how I learned to stop worrying and love scorpions: an interview with Danny Rocker

by Ty Y., 18

When I met Dan, the first thing he asked me was to call him “Danny Rocker.” If there was any indication of the eccentric personality that I would be speaking to, that was it. A conversation with Dan is not a linear ordeal, it’s a sprawling one. He will enthusiastically point out his shirt featuring his favorite band, Scorpions. He will gesticulate wildly, speaking his mind with such ferocity that you are thrust along for the journey, and you are enjoying it. There will be interjections and long laughing interludes, quick bursts of rapid-fire stories, each one missing a conclusion but packing the punch of a doorstop novel. Through music, art, mental health, and life itself, Dan tells a story of struggle. More important, he celebrates the many ways he has overcome that struggle.  

Dan’s stories never start at the beginning. Somewhere along the winding road of our conversation, you will find some of his formative moments, punctuated by his animated storytelling. He has always had a penchant for creativity and a passion for art in all of its forms, beginning with long hours of his childhood spent drawing Spiderman. His interests quickly solidified and he moved onto painting, which he pursued with great enthusiasm. His ultimate dream was to go to an art school to study painting and chase his passion, but this was never fully realized. Dan’s parents insisted he either become a doctor, a lawyer, or an engineer—a lineup that makes him laugh to this day and was wholly unappealing to him then. Despite this less than ideal choice, Dan remembers that he was ecstatic to leave his home to go study engineering. “I didn’t like being controlled by my parents, so when I left home it was very inspiring,” he said, grinning. When I asked him whether he was at all scared to undertake this journey, Dan balked at the question. “No, I was looking forward to it. I couldn’t wait to get the hell out of the house!” he laughed. 

However, this enthusiasm soon subsided. The high-strung environment of schooling became overwhelming for Dan. He warned his parents that he “would be better off studying what I wanted—art—and be stable,” but his words were ignored. Two months after enrolling in his engineering program, Dan was admitted to a psychiatric hospital and diagnosed with clinical depression, which he believes was exacerbated by the stress of schooling. His illness, and the subsequent treatment for that illness, deeply affected Dan and has been a continuous obstacle throughout his entire life.

Most frustrating for Dan is the effect of his illness on his creative process, an essential part of his life and well-being. “It sort of deadens the creativity, unfortunately,” he says of his illness and medication. “I used to play guitar. I bought a brand new Gibson Les Paul, and I don’t even use it!” he says, still laughing as he always laughs. Despite Dan’s struggles with remaining creative, he is thankful for his medication for making him stable, and always recommends staying on medication if you’re prescribed that for a mental illness. With this fact, Dan remains steadfastly dedicated to retaining that playful spirit he displays so readily, to continue to live in and love this world despite the obstacles.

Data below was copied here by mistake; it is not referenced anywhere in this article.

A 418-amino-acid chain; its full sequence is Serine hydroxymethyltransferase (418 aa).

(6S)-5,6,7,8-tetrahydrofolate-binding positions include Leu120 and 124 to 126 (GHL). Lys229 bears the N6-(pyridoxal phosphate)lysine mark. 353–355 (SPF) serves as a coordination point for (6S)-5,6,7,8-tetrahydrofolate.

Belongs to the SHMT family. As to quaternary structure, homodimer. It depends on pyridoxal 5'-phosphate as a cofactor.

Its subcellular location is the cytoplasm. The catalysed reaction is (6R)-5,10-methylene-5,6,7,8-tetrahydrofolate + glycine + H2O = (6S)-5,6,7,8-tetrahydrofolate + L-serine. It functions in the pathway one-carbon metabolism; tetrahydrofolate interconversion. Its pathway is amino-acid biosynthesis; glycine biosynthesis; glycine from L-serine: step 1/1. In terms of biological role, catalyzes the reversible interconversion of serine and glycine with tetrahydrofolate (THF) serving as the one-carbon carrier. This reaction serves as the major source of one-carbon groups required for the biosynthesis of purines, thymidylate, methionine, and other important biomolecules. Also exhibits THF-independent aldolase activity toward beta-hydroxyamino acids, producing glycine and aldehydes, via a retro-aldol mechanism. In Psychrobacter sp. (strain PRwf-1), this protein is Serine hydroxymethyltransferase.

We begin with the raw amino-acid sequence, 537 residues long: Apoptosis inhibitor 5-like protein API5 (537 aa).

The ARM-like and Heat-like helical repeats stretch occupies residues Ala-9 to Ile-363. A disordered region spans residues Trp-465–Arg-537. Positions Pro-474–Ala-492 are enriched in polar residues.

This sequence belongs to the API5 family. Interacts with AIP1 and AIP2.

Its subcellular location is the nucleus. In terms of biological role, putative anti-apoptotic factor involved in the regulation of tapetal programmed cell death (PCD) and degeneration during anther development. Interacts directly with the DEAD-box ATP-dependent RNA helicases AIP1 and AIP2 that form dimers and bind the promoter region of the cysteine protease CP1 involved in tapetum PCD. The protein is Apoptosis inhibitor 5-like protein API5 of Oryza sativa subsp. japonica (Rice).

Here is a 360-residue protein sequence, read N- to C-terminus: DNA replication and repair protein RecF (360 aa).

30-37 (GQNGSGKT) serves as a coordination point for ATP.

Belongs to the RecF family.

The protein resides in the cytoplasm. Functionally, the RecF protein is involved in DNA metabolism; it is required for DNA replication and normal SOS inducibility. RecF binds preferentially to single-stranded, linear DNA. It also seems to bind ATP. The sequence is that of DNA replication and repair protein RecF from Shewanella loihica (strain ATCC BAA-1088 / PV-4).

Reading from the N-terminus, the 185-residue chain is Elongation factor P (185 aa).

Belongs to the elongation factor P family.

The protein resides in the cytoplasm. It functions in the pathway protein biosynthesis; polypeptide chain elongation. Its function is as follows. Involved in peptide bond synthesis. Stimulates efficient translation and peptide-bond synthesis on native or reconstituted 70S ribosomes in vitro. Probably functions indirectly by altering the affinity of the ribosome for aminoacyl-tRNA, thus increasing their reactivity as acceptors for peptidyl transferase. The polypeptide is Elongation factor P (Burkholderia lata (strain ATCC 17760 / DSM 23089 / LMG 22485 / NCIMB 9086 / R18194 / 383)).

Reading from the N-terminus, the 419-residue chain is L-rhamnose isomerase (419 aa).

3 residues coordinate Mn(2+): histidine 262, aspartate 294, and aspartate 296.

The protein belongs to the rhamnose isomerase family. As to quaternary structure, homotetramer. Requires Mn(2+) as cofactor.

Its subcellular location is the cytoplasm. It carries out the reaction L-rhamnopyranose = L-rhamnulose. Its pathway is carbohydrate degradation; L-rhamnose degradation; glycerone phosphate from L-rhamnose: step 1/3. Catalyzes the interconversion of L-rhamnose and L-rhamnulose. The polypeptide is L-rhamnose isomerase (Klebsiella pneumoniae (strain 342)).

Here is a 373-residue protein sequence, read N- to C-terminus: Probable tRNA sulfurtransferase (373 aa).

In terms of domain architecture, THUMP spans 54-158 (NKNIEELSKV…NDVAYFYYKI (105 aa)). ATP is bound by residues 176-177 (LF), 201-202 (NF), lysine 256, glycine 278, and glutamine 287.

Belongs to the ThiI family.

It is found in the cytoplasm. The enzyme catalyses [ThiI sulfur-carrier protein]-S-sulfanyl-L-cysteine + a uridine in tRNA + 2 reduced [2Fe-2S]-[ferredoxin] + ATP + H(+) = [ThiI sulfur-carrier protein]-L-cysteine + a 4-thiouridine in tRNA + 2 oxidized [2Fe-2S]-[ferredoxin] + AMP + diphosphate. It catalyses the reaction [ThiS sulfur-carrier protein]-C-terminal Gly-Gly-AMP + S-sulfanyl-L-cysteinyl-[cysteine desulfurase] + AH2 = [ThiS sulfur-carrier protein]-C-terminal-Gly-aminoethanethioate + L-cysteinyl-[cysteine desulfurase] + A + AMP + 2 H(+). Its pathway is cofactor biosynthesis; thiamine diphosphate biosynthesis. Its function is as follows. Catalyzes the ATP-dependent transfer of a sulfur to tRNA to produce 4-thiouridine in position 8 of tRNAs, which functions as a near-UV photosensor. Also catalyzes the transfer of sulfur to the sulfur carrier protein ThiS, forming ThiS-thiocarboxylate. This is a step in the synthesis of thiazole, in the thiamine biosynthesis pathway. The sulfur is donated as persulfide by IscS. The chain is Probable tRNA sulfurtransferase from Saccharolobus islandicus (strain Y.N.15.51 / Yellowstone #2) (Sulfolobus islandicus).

Dan continually refuses to let his illness define him or his demeanor. The passion is still there, and it is still strong as ever. You can see it in the enthusiasm that permeates every yarn he spins, every joke he tells. Whether waxing poetic on Scorpions or telling sprawling stories full of gusto and drama, Dan exudes a certain zest for life that is rarely found these days. Our conversation is punctuated by potent memories: the Vatican during Mass on Easter Sunday, long hours spent listening to the stereo, a job as a gate watchman for a petrol chemical plant during the Persian Gulf War. He says he would get calls threatening to blow up the plant unless he personally gave them a million dollars. When I asked what he would say back to these threats, he laughed, explaining that he said, “If you step foot in this terminal I’ll kick you right back out!” Dan brings each tale to fruition, building them larger than life itself, imbuing them with a mythic vivacity, and a set of comedic chops to match that.

The energy that Dan exudes only becomes more valuable as you learn more about the deeply moving struggles he has endured. The hilarity of his stories, the sadness of the hardships he has faced, all of this taps into a wellspring of the deep and powerful emotion that makes speaking to him an absolute pleasure, an experience wrapped up in itself. 

Dan is firm in his belief that people with mental illnesses are intelligent, creative, and important. They deserve to be treated with respect. He is proud of being alive, proud of being able to share his stories. I can only imagine that Danny Rocker’s final stand will last forever; no matter what setbacks he faces, he will continue to tell stories, he will continue to laugh, he will continue to live.